**Companion Resources Newsletter**
edited by Paul D. Leichty
Volume 1, No. 2 February 1999
Thanks to all of you who have subscribed to this budding newsletter. I look forward to your comments and suggestions. Write to me at CResourc@aol.com. For now, I hope you find something useful in this edition.
Why “Companion Resources”?
We live in a world of need. The newspaper headlines nearly numb us with daily stories which tell of human need. In my years in urban ministry, I discovered a more personal face to that need. The ex-mental patient, the homeless mother and children, the drug addict, the agitated group home resident are just some of that starker examples of the many needs that are a part of the lives of all of us.
As a Christian, I am convinced that God has given the human community many resources to meet those needs. We are needy people precisely so that we will come to depend upon God and each other. In fact, we have been assured by Jesus that our real needs will be met if we ask.
I am convinced that the most important resource we have been given for meeting our needs is simply other people. Each person has unique gifts to give to others. Each person has something to give to the community as a whole. So it is in community where our needs can be met.
Sometimes, our needs are very general and there are naturally many persons around us who can meet those needs. At other times, we find ourselves with very specialized needs. At those times, we struggle to find persons who can share a common experience with us, who can understand enough to know what it is we need and who or how our needs can be met.
Communication is the key to getting in touch with other people and the gifts they represent. In our day, the technology of telephones and computers make it possible for us to build specialized communities of support and resourcing that were in former times very difficult if not impossible.
Computer technology gives us the ability to communicate and build broader and yet more specialized communities of mutual resourcing.
What is your need? What do you have to give? That is why this newsletter exists. It is my hope that through Companion Resources, I can help you unleash your potential to build communities of support and encouragement. I solicit your ideas to help make this possible. Feel free to suggest topics or share experiences in which your needs have been met through the resources of the community. Send your material to me at email@example.com.
A Bit of Our Family Journey
It’s hard to believe that nine years ago, I did not even know what fragile X syndrome was. Nancy and I had simply resigned ourselves to the fact that we would probably never know a specific cause for the disabilities of our son, Nathan.
Yet, beginning with a visit to a new pediatrician, all of that changed. Once a blood test confirmed that Nathan had fragile X syndrome, we started reading all that we could about it. We found precious little.
We were amazed at how little even the “experts” knew. Out of the entire school devoted to children with severe learning disabilities, the staff knew of not one other diagnosis of fragile X syndrome. We knew of no one else outside of our family who had this condition. As we sought out communities of support, we were put in touch with the staff at another private school and with a new program at a big city hospital. There, we learned more, but it was a fleeting experience. One or two conversations or visits and we had our booklet or our report and that was it. We were still alone to respond to our child with special needs.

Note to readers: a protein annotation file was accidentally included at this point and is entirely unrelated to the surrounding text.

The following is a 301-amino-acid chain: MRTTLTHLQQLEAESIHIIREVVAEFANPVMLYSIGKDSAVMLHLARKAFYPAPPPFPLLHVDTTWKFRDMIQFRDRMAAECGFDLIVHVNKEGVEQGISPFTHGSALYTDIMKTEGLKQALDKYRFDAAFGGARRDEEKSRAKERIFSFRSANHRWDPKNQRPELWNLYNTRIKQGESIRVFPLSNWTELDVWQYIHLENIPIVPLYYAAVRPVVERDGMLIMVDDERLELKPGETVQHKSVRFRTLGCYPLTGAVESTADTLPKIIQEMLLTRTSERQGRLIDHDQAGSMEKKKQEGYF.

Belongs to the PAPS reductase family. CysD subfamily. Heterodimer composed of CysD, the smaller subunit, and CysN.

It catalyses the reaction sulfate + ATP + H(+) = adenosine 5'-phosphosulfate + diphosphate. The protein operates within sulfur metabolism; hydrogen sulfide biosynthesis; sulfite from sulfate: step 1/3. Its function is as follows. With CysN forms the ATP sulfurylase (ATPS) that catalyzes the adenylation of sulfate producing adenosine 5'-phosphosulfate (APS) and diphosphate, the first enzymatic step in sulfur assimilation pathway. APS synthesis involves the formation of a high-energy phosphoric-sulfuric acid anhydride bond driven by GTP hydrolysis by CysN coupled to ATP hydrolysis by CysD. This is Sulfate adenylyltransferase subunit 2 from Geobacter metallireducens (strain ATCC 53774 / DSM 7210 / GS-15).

After moving to Fort Wayne, we finally discovered another family affected by fragile X syndrome who were also searching for support. Eventually, we have found two other families and now we meet semi-regularly to form a support group. We have tried to reach out to others, but with very limited results.
However, through the use of a computer, we were put in touch with scores of families with similar needs and experiences through a fragile X mailing list. This list was an overwhelming source of inspiration, encouragement, and the latest information. Partially as a result of being on the list, we have now attended two International Fragile X Conferences. There we met many of the people who were conversing online as well as many other persons with stories of struggle and encouragement.
Now the online conversation is even larger, so large, in fact, that we do not even make an attempt anymore to absorb it all. It is enough to know that the explosion of both knowledge and human support is always there and accessible whenever we need it. And if we are in a position to make an encouraging contribution to someone else’s journey, we do it.
The computer is a tool in that process. Combined with other human contacts, with written newsletters, and with a growing awareness in the wider community, we are able to both find support for our own needs and to make a contribution to the encouragement of younger families. This is an example of “People using Technology building Community.”
To find out more about fragile X syndrome, visit the Companion Resources web site at https://companionresources.org/Learning/Fragile_X and explore the links there. Perhaps there is some special need that you would like more information about. Send me a note at firstname.lastname@example.org and let me know!
That’s all for this edition! I welcome your comments, questions, and stories. Because this is a send only list, you will not be able to simply hit your “Reply” button, but will need to send your message to the following address:
Blessings on your journey!
Paul D. Leichty
People using Technology building Community